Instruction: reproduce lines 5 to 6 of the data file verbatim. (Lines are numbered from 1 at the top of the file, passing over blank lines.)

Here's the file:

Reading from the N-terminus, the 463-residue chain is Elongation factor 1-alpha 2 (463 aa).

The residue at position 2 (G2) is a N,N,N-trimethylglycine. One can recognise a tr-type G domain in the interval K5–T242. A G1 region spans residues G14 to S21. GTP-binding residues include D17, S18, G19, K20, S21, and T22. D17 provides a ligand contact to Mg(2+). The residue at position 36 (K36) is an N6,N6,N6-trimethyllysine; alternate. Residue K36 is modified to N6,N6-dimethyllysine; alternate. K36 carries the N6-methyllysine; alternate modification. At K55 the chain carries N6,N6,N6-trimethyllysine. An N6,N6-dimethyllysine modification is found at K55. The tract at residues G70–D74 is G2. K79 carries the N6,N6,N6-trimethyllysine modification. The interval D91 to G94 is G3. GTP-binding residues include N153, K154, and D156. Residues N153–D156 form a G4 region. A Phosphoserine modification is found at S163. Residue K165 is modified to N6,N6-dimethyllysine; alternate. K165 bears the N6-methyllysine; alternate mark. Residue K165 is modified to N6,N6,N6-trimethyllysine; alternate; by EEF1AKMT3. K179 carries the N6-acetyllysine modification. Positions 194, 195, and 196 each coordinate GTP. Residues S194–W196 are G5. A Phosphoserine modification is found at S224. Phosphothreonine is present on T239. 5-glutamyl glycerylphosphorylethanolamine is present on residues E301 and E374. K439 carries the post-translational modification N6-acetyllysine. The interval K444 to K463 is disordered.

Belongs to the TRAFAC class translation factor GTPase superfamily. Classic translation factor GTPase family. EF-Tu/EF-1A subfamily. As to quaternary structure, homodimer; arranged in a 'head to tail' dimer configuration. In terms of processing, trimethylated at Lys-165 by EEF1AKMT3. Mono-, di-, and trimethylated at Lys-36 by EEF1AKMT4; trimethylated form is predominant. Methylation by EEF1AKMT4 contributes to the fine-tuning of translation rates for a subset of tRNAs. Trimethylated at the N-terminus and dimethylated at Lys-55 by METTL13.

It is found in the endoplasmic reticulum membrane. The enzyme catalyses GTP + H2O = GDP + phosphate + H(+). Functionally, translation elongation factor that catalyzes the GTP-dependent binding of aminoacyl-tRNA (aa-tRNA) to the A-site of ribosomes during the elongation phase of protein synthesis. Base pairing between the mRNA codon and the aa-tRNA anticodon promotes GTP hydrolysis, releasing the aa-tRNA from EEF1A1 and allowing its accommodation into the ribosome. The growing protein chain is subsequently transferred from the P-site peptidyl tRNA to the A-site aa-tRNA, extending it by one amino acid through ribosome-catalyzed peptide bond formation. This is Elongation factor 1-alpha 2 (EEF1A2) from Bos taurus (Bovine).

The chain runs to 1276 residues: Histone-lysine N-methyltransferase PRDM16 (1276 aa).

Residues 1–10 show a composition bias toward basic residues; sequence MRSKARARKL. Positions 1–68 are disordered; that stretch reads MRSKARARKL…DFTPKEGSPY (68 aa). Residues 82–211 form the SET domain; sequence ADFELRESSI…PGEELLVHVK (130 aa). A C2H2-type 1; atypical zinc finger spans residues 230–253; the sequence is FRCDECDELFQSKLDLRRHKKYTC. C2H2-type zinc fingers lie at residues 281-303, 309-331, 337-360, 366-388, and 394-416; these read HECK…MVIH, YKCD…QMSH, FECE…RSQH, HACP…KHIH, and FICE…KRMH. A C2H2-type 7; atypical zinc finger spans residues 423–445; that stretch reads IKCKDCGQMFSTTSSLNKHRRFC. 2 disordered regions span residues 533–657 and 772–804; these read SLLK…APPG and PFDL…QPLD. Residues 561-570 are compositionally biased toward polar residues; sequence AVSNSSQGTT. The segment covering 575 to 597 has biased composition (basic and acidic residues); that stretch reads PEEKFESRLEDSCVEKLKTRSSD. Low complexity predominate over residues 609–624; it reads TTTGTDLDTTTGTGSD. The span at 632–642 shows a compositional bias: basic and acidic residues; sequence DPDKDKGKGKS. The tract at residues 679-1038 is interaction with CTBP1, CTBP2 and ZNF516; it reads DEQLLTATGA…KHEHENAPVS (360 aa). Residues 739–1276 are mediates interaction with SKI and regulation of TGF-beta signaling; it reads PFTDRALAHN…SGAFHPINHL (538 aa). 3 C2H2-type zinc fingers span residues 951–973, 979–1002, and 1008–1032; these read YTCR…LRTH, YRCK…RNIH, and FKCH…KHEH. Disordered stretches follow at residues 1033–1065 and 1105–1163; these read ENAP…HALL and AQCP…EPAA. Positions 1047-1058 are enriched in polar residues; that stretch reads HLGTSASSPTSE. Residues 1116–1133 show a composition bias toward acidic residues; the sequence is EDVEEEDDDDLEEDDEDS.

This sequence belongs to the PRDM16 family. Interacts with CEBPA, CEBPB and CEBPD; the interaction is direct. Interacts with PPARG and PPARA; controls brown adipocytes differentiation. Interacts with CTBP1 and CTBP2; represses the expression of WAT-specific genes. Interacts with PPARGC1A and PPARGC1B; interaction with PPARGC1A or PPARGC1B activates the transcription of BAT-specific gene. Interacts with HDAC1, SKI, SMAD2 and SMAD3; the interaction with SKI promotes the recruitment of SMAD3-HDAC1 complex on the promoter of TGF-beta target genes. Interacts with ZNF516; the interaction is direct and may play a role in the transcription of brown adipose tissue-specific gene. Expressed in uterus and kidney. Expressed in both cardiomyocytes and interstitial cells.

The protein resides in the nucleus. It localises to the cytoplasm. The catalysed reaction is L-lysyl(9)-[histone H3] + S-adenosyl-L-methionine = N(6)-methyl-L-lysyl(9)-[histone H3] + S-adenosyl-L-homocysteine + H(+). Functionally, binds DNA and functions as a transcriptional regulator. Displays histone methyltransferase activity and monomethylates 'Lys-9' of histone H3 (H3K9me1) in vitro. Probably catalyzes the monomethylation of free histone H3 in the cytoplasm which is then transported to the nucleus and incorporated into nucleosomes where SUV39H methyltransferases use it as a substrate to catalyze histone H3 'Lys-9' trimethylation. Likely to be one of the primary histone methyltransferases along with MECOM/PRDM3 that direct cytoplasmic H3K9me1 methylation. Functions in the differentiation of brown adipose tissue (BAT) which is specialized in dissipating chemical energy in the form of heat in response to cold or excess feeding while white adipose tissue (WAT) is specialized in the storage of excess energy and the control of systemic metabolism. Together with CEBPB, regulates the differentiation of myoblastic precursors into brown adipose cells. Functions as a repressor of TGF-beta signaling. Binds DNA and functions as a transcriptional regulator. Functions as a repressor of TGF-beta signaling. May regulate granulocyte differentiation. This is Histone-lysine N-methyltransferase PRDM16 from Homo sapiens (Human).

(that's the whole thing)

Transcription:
The chain runs to 1276 residues: Histone-lysine N-methyltransferase PRDM16 (1276 aa).

Residues 1–10 show a composition bias toward basic residues; sequence MRSKARARKL. Positions 1–68 are disordered; that stretch reads MRSKARARKL…DFTPKEGSPY (68 aa). Residues 82–211 form the SET domain; sequence ADFELRESSI…PGEELLVHVK (130 aa). A C2H2-type 1; atypical zinc finger spans residues 230–253; the sequence is FRCDECDELFQSKLDLRRHKKYTC. C2H2-type zinc fingers lie at residues 281-303, 309-331, 337-360, 366-388, and 394-416; these read HECK…MVIH, YKCD…QMSH, FECE…RSQH, HACP…KHIH, and FICE…KRMH. A C2H2-type 7; atypical zinc finger spans residues 423–445; that stretch reads IKCKDCGQMFSTTSSLNKHRRFC. 2 disordered regions span residues 533–657 and 772–804; these read SLLK…APPG and PFDL…QPLD. Residues 561-570 are compositionally biased toward polar residues; sequence AVSNSSQGTT. The segment covering 575 to 597 has biased composition (basic and acidic residues); that stretch reads PEEKFESRLEDSCVEKLKTRSSD. Low complexity predominate over residues 609–624; it reads TTTGTDLDTTTGTGSD. The span at 632–642 shows a compositional bias: basic and acidic residues; sequence DPDKDKGKGKS. The tract at residues 679-1038 is interaction with CTBP1, CTBP2 and ZNF516; it reads DEQLLTATGA…KHEHENAPVS (360 aa). Residues 739–1276 are mediates interaction with SKI and regulation of TGF-beta signaling; it reads PFTDRALAHN…SGAFHPINHL (538 aa). 3 C2H2-type zinc fingers span residues 951–973, 979–1002, and 1008–1032; these read YTCR…LRTH, YRCK…RNIH, and FKCH…KHEH. Disordered stretches follow at residues 1033–1065 and 1105–1163; these read ENAP…HALL and AQCP…EPAA. Positions 1047-1058 are enriched in polar residues; that stretch reads HLGTSASSPTSE. Residues 1116–1133 show a composition bias toward acidic residues; the sequence is EDVEEEDDDDLEEDDEDS.